Bellin Health clinics earn medical home accreditations
GREEN BAY — Strengthening the relationships between physicians and patients can ultimately lead to better overall health, some experts say. That’s why 12 Bellin Health clinics sought and earned accreditation from the National Committee for Quality Assurance (NCQA) as patient-centered medical homes.
Bellin’s 12 accredited medical homes include the health system’s Algoma, Ashwaubenon, Bellevue, Brillion, Clinica Hispana, East De Pere, Howard, West De Pere, Oconto Falls, Seymour, Seigler Street and Wrightstown clinics.
Bellin also is in the process of accrediting its Webster Avenue, Kewaunee and Luxemburg-based clinics as medical homes.
The notion of a medical home is not a reference to a specific location, rather, it is a growing approach to providing primary care that fosters stronger partnerships between patients and their health care providers with the ultimate goal of increasing patient satisfaction and improved health.
“Studies show that when health care facilities adopt the patient-centered medical home model and strengthen the relationship between physician and patient they’ll offer higher-quality, less expensive primary care and more importantly, better overall outcomes,” said Amy Dettman, director Bellin Medical Group. “Medical homes help reduce admissions to the hospital as well as trim patient morbidities.”
Barbara Starfield of Johns Hopkins University reviewed dozens of studies, comparing health care in the United States and elsewhere and found that:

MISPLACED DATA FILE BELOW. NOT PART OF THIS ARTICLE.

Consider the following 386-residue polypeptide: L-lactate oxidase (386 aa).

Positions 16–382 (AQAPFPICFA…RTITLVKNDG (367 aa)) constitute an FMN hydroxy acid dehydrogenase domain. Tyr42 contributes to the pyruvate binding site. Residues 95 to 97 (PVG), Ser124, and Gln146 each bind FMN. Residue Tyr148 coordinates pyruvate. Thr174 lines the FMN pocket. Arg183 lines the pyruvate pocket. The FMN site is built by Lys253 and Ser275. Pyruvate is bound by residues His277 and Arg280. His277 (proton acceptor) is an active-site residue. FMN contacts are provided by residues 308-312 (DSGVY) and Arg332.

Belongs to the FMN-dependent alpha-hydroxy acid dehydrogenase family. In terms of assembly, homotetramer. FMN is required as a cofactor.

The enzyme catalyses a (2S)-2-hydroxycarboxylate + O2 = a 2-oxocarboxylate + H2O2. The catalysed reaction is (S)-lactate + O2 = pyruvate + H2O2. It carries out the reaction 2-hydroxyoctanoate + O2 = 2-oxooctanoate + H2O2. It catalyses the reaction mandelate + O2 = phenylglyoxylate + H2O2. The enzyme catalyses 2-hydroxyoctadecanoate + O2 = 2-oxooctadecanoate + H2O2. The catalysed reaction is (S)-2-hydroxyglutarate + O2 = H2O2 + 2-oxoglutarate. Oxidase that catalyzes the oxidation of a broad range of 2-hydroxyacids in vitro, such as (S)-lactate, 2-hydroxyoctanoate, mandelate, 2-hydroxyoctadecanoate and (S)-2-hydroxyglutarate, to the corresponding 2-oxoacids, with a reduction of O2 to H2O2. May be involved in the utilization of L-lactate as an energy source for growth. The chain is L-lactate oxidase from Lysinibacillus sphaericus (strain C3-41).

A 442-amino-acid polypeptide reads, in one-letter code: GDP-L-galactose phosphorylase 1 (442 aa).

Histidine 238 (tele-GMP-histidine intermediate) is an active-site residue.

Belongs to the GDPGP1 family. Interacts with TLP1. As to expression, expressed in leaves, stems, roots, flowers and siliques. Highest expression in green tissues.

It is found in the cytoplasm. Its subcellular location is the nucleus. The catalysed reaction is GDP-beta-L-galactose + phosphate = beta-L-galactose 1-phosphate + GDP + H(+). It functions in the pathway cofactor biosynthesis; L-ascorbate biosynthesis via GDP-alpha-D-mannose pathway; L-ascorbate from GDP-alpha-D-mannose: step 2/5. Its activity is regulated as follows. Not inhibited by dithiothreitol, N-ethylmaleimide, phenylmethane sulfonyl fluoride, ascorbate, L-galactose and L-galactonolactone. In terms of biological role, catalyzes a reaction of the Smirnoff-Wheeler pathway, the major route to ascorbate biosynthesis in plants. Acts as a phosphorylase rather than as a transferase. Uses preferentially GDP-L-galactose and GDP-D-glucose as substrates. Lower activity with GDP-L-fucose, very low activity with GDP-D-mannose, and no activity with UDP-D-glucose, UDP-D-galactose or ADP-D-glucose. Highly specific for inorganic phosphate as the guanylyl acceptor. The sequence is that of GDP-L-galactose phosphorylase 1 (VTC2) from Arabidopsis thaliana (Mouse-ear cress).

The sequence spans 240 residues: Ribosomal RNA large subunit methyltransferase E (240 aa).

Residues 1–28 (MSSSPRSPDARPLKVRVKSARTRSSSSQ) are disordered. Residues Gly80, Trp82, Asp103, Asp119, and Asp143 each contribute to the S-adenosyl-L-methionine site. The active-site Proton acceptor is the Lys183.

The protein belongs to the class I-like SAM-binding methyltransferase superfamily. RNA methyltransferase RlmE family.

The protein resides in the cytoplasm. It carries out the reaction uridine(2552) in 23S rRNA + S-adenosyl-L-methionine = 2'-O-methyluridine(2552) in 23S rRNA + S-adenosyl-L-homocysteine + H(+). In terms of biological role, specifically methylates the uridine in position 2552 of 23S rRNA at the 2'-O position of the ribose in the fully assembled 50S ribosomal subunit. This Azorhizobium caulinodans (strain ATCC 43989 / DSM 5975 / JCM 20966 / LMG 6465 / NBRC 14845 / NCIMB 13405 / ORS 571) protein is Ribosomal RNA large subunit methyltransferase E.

• Within the U.S., adults with a primary care physician had 33 percent lower costs of care and were 19 percent less likely to die from their conditions than those who received care from a specialist
• Primary care physician supply is consistently associated with improved health outcomes for conditions like cancer, heart disease, stroke, infant mortality and others
• In the U.S. and England, each additional primary care physician is associated with 1.44 fewer deaths per 10,000 people
Another working illustration of the patient-centered medical home is Community Care of North Carolina, the state’s Medicaid program. Two independent evaluations of the program indicated that it saved North Carolina an estimated $200 million in 2003 and $250 million in 2004.
Under the patient-centered medical home model patients have quicker access to their physicians, spend more time with them and receive better comprehensive care, Dettman explained. “These are principles that have guided Bellin Health for a number of years. We view the accreditation almost as a formal acknowledgement of our everyday work.”
The medical home concept is not entirely new, said Bellin family physician Dr. Robert Mead.
“The idea of the medical home has been around for a while. It’s really just the start of the country reshaping its primary health care landscape,” Mead said. “Under the medical home model, the standards, health care costs, overall quality and degree of improved patient outcomes will only get better.”